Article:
Premier League revenues highlight where the real gulf lies

The latest figures on TV cash and Premier League prize money made interesting reading if you’re a Manchester United fan. The Red Devils earned a record breaking £60.4m which was an increase of £7m on the previous year from overseas TV deals.

The figures really show the importance of being in the Premier League, but also of being successful. These sorts of figures are likely to take on added importance when the financial fair play rules get into full swing. It’s clear that clubs that finished near the top the previous season will gain an immediate advantage over teams that finish lower down.

However, even a single season in the Premier League can be hugely lucrative to a club’s finances and will give them a significant advantage over Championship clubs the following season and presents an opportunity to clear debts. This point is especially true when you also take into account the parachute payments paid over the following four seasons after relegation; Blackpool being the lowest earners in the Premier League but still receiving £39.1m. With these sorts of numbers it’s easy to see why clubs are so keen to get into the Premier League and why they will really push the boat out financially to try and get there. The next best earners were Chelsea with £57.7m, Arsenal £56.2m and Manchester City £55.5m.

Now there is obviously some difference between the earnings at the top and the bottom, but the difference is actually quite small in comparison with other leagues in Europe. England’s top club earned 1.54 times as much as the bottom in TV money. The gap is actually closing because this number was 1.66 the previous year. To put things into perspective it can be interesting to look at La Liga in Spain where TV money is negotiated on a club by club basis and there is quite a significant difference between the top and the bottom. Real Madrid and Barcelona earn 12.5 times more than the smallest clubs in La Liga.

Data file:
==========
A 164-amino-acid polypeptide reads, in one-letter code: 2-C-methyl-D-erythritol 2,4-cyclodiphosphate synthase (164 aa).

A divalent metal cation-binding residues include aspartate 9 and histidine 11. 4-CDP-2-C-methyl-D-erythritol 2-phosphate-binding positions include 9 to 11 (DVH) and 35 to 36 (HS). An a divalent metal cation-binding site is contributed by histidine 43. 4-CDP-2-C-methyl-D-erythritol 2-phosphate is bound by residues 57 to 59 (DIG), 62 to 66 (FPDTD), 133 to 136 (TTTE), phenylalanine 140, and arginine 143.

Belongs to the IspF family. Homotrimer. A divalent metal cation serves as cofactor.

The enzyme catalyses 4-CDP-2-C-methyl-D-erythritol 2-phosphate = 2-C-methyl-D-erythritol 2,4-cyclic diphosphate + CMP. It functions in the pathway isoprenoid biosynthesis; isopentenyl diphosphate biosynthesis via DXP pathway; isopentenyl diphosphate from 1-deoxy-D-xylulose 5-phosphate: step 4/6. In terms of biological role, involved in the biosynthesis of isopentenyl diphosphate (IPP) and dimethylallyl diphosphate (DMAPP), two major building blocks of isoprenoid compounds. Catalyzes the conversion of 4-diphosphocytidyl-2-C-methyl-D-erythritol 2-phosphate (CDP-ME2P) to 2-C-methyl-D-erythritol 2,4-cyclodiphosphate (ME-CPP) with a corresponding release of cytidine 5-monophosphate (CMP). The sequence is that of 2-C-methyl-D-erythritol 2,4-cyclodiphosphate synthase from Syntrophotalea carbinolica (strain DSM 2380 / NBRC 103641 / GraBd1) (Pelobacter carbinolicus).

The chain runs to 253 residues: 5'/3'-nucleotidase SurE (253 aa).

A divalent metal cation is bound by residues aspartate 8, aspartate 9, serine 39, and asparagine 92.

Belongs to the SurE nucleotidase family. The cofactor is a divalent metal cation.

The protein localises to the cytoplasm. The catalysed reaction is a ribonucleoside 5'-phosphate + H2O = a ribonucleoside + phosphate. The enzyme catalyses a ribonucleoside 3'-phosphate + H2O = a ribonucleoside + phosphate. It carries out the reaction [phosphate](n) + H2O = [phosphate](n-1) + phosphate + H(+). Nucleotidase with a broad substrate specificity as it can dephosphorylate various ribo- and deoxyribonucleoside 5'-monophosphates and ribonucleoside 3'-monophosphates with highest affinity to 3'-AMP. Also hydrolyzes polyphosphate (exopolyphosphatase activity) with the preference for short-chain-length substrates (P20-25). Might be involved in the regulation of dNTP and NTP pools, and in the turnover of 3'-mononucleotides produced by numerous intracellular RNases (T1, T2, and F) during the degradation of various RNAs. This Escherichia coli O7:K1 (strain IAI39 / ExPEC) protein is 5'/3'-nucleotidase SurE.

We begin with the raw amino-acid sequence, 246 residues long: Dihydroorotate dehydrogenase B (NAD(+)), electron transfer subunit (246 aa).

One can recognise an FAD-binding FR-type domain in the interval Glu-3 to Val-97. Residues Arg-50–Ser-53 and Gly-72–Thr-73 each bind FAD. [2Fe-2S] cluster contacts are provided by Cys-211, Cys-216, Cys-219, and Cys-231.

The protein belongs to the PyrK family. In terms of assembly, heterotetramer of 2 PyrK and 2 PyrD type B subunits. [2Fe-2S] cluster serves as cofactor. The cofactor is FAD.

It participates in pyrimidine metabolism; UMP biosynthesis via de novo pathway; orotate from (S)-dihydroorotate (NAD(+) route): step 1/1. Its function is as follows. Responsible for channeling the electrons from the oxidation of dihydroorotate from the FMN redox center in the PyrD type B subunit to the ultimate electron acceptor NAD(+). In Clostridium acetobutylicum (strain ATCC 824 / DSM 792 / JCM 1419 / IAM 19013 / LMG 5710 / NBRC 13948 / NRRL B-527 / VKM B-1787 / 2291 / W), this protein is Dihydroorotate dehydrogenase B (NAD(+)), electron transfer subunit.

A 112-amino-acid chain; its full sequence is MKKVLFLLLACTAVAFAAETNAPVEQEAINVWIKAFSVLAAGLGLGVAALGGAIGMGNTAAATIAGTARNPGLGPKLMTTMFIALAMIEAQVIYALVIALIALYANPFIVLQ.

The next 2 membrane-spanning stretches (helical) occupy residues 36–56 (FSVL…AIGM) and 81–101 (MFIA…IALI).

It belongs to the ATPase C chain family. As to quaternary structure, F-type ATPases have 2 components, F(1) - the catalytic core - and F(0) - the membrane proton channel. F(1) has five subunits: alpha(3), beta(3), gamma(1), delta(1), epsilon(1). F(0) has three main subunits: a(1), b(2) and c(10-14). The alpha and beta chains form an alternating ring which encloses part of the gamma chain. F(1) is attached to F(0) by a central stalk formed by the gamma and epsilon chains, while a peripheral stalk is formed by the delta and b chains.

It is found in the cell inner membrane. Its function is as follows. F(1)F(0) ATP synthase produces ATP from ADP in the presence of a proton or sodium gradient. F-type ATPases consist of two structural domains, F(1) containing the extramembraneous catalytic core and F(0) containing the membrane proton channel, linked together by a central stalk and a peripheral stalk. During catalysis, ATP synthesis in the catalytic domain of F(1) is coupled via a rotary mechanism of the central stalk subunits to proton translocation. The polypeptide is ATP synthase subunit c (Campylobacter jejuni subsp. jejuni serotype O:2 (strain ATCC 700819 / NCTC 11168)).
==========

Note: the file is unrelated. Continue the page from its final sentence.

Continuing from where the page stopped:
Many people have commented on the competitive nature of the Premier League this season, but does the income distribution play any part in this? Well Premier League chief executive Richard Scudamore believes this to be the case. Scudamore said “We believe that our income distribution mechanism, the most equitable of Europe’s major football leagues, rewards sporting success while also guaranteeing a significant amount to each club in order that they can plan from one season to the next.” Scudamore went on to say “Many have commented on the competitive nature of this season’s Barclays Premier League. “The clubs deserve huge credit for putting on fantastic competition. We believe the way we distribute broadcast income plays a part in allowing each club to compete at the highest level.”

The Premier League distributes TV rights money based on where they finish in the league, an equal share of TV money and the number of times each team appeared on TV throughout the season. Therefore, this season each club received £13.8m as the equal share of domestic TV rights and £17.9m as the equal share of overseas TV rights; each place in the Premier League table is worth £756,000 the amount West Ham received and Manchester United received £15.1m.